The Gold Coast saw the portion of income required to service a new rental lease rise to 42.7 per cent as of September, from 33.3 per cent at the onset of the COVID-19 pandemic.

The portion of income required to service a mortgage has also continued to rise. For the median household income household in Brisbane, CoreLogic estimates it would take 40.3 per cent of income to service a new mortgage on the median dwelling value. This is up from 29.1 per cent a year ago and 25.8 per cent in September 2020.

Across the rest of state region, the portion of income required to service a new mortgage on the median dwelling value at September was 36.9 per cent. Mortgage serviceability is most strained in markets like the Sunshine Coast where it would take almost 60 per cent of median income to service a mortgage on the median dwelling value.

More recently, rapidly rising interest rates have started to impact dwelling values. Brisbane values have declined 5.5 per cent since a peak in June 2022 through to the end of October. This fall in prices has reduced the so-called deposit hurdle – or the time it takes to save a 20 per cent deposit on a median value dwelling.

Across Brisbane the time taken to save a deposit was estimated to be 10.1 years in September 2022, down from 10.8 years in June 2022. However, it is still a long time to accumulate a deposit especially compared with the 7.5 years needed in September 2012. Moreover, prospective first home buyers will find saving for a deposit more challenging in an environment of rising living costs and sharply rising rents.

The highest amount of time required to save a 20 per cent deposit is in the Sunshine Coast with an estimated 14.7 years required for the median income household at September 2022. 

(Queensland dwellings)

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Source: CoreLogic

Some other market conditions have become more favourable for home buyers in Queensland this year. Since the start of the year properties have taken longer to sell, with median days on market across Brisbane lifting to 31 days in the three months to October from 13 days in the three months to January.

Across the rest of Queensland, median selling times have increased to 38 days from 19 over the same period. Vendors have also been discounting from initial listing price to the contract price.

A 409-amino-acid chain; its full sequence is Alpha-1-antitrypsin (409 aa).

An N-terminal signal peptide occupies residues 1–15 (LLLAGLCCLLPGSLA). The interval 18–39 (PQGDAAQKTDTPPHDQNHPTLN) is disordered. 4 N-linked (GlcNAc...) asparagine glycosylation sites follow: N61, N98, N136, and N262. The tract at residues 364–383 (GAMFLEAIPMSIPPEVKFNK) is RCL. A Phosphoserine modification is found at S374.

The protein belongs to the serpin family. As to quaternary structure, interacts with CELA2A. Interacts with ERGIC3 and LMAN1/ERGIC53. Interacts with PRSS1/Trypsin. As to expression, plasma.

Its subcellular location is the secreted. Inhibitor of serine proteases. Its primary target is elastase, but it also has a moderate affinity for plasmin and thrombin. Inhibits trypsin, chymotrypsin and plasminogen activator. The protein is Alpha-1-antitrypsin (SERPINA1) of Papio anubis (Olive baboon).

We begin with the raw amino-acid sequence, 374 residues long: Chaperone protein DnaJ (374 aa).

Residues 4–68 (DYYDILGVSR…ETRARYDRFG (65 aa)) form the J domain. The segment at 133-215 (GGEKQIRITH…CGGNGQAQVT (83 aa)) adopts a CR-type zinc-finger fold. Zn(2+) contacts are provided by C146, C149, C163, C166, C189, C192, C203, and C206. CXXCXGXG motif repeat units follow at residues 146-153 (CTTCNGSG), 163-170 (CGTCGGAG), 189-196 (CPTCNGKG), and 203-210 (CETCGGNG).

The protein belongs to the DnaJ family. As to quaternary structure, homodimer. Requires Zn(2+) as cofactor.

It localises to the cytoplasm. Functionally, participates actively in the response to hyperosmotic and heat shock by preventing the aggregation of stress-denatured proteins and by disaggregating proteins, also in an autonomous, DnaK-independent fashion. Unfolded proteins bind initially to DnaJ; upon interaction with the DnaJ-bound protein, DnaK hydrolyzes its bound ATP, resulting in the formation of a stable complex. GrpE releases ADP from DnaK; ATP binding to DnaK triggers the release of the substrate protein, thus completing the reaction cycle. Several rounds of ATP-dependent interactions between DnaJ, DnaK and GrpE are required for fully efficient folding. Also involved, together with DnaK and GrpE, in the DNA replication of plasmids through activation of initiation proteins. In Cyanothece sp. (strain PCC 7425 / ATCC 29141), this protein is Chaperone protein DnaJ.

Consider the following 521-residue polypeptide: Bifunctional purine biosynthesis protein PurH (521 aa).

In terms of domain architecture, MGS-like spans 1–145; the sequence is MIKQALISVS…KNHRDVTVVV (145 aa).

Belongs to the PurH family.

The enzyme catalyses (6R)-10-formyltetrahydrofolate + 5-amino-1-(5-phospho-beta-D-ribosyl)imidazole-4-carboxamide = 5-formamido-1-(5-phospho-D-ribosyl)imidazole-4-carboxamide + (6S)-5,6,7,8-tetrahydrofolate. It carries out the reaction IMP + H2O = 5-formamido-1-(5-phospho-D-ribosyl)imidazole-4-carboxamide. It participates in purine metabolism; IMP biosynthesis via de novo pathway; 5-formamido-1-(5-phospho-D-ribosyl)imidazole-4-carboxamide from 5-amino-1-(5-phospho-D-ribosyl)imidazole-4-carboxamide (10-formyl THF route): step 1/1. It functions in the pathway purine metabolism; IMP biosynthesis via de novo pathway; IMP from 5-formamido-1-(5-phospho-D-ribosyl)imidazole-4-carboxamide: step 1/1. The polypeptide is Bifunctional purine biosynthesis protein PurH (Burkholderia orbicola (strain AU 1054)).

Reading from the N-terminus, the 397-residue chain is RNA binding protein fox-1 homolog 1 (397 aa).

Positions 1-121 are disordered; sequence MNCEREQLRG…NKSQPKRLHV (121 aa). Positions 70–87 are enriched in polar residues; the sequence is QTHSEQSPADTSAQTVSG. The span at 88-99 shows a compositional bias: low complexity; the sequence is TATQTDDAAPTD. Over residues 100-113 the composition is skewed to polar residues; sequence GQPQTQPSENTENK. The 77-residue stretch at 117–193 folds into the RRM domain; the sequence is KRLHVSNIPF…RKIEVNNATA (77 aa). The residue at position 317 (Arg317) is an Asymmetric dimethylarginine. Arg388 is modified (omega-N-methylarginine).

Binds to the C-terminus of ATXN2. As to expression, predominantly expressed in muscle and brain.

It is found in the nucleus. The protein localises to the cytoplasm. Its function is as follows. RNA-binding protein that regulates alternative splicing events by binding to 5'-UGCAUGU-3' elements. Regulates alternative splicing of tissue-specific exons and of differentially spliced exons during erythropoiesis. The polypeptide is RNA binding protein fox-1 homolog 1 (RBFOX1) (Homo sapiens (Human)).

The median vendor discount has deepened across Brisbane to 4.4 per cent in the three months to October from 2.9 per cent in the three months to January. In the rest of the state, vendor discounting reached 4.5 per cent in the past three months, up from 3.4 per cent at the start of the year.

These factors mean first home buyers may have more bargaining power in negotiations, and have more time to carry out due diligence, and compare properties. However, first homebuyer demand has been dropping in Queensland since February 2021, coinciding with the end of the HomeBuilder scheme.

On the supply side, the construction pipeline is down relative to historic averages while high interest rates and sharply higher construction costs will be headwinds to a recovery.

This suggests the demand-supply imbalance in Queensland will take some time to address. Given the outlook, the state is likely to continue to attract new residents but ongoing strong housing demand will remain a challenge to housing affordability.

Felicity Emmett is a Senior Economist at ANZ and Eliza Owen is Head of Residential Research Australia at CoreLogic.

The views and opinions expressed in this communication are those of the author and may not necessarily state or reflect those of ANZ.